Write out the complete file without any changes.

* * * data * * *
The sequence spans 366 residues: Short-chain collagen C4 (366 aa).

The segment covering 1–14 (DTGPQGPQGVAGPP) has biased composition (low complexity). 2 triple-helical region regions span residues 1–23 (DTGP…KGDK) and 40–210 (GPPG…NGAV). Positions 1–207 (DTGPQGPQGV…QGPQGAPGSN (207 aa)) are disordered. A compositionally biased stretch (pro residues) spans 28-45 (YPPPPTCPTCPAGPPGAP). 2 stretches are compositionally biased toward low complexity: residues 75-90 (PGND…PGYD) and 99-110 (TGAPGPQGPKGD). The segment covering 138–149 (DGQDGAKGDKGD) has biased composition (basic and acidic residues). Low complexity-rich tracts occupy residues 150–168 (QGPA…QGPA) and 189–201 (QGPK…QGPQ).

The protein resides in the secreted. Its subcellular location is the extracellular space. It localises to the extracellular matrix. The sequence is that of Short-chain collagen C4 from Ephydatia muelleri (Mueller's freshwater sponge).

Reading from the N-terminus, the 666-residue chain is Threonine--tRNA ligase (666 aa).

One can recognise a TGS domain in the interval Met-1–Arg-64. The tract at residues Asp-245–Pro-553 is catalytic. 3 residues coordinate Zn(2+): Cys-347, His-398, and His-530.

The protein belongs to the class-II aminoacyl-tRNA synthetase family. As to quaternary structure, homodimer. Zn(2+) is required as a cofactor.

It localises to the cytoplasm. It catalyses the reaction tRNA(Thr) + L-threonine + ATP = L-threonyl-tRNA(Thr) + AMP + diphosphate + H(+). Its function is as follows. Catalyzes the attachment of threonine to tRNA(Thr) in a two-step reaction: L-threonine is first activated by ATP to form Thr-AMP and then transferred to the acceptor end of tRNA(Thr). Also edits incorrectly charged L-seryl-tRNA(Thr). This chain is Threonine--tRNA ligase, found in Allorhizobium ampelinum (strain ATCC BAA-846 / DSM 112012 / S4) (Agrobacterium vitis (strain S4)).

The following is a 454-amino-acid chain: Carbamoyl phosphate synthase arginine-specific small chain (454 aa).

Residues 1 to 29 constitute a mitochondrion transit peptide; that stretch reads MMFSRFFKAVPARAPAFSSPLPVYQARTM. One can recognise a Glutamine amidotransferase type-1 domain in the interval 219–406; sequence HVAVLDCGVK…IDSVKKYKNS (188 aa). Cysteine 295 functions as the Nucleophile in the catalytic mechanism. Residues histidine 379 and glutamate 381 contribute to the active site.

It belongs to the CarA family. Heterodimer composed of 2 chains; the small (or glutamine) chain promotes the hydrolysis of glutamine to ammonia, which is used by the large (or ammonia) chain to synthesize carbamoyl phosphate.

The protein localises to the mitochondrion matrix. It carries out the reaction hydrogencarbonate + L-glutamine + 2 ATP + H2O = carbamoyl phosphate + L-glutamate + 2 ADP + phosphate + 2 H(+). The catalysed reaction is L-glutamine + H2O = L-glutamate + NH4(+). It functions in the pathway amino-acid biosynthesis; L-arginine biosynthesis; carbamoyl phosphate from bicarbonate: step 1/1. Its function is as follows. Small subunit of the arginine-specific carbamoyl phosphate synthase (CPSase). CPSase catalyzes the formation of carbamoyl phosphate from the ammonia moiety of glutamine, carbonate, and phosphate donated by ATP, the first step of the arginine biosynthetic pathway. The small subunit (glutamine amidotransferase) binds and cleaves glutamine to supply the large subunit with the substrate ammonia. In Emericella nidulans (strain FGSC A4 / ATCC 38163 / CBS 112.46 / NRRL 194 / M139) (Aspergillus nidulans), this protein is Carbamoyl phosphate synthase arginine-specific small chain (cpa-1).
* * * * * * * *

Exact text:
The sequence spans 366 residues: Short-chain collagen C4 (366 aa).

The segment covering 1–14 (DTGPQGPQGVAGPP) has biased composition (low complexity). 2 triple-helical region regions span residues 1–23 (DTGP…KGDK) and 40–210 (GPPG…NGAV). Positions 1–207 (DTGPQGPQGV…QGPQGAPGSN (207 aa)) are disordered. A compositionally biased stretch (pro residues) spans 28-45 (YPPPPTCPTCPAGPPGAP). 2 stretches are compositionally biased toward low complexity: residues 75-90 (PGND…PGYD) and 99-110 (TGAPGPQGPKGD). The segment covering 138–149 (DGQDGAKGDKGD) has biased composition (basic and acidic residues). Low complexity-rich tracts occupy residues 150–168 (QGPA…QGPA) and 189–201 (QGPK…QGPQ).

The protein resides in the secreted. Its subcellular location is the extracellular space. It localises to the extracellular matrix. The sequence is that of Short-chain collagen C4 from Ephydatia muelleri (Mueller's freshwater sponge).

Reading from the N-terminus, the 666-residue chain is Threonine--tRNA ligase (666 aa).

One can recognise a TGS domain in the interval Met-1–Arg-64. The tract at residues Asp-245–Pro-553 is catalytic. 3 residues coordinate Zn(2+): Cys-347, His-398, and His-530.

The protein belongs to the class-II aminoacyl-tRNA synthetase family. As to quaternary structure, homodimer. Zn(2+) is required as a cofactor.

It localises to the cytoplasm. It catalyses the reaction tRNA(Thr) + L-threonine + ATP = L-threonyl-tRNA(Thr) + AMP + diphosphate + H(+). Its function is as follows. Catalyzes the attachment of threonine to tRNA(Thr) in a two-step reaction: L-threonine is first activated by ATP to form Thr-AMP and then transferred to the acceptor end of tRNA(Thr). Also edits incorrectly charged L-seryl-tRNA(Thr). This chain is Threonine--tRNA ligase, found in Allorhizobium ampelinum (strain ATCC BAA-846 / DSM 112012 / S4) (Agrobacterium vitis (strain S4)).

The following is a 454-amino-acid chain: Carbamoyl phosphate synthase arginine-specific small chain (454 aa).

Residues 1 to 29 constitute a mitochondrion transit peptide; that stretch reads MMFSRFFKAVPARAPAFSSPLPVYQARTM. One can recognise a Glutamine amidotransferase type-1 domain in the interval 219–406; sequence HVAVLDCGVK…IDSVKKYKNS (188 aa). Cysteine 295 functions as the Nucleophile in the catalytic mechanism. Residues histidine 379 and glutamate 381 contribute to the active site.

It belongs to the CarA family. Heterodimer composed of 2 chains; the small (or glutamine) chain promotes the hydrolysis of glutamine to ammonia, which is used by the large (or ammonia) chain to synthesize carbamoyl phosphate.

The protein localises to the mitochondrion matrix. It carries out the reaction hydrogencarbonate + L-glutamine + 2 ATP + H2O = carbamoyl phosphate + L-glutamate + 2 ADP + phosphate + 2 H(+). The catalysed reaction is L-glutamine + H2O = L-glutamate + NH4(+). It functions in the pathway amino-acid biosynthesis; L-arginine biosynthesis; carbamoyl phosphate from bicarbonate: step 1/1. Its function is as follows. Small subunit of the arginine-specific carbamoyl phosphate synthase (CPSase). CPSase catalyzes the formation of carbamoyl phosphate from the ammonia moiety of glutamine, carbonate, and phosphate donated by ATP, the first step of the arginine biosynthetic pathway. The small subunit (glutamine amidotransferase) binds and cleaves glutamine to supply the large subunit with the substrate ammonia. In Emericella nidulans (strain FGSC A4 / ATCC 38163 / CBS 112.46 / NRRL 194 / M139) (Aspergillus nidulans), this protein is Carbamoyl phosphate synthase arginine-specific small chain (cpa-1).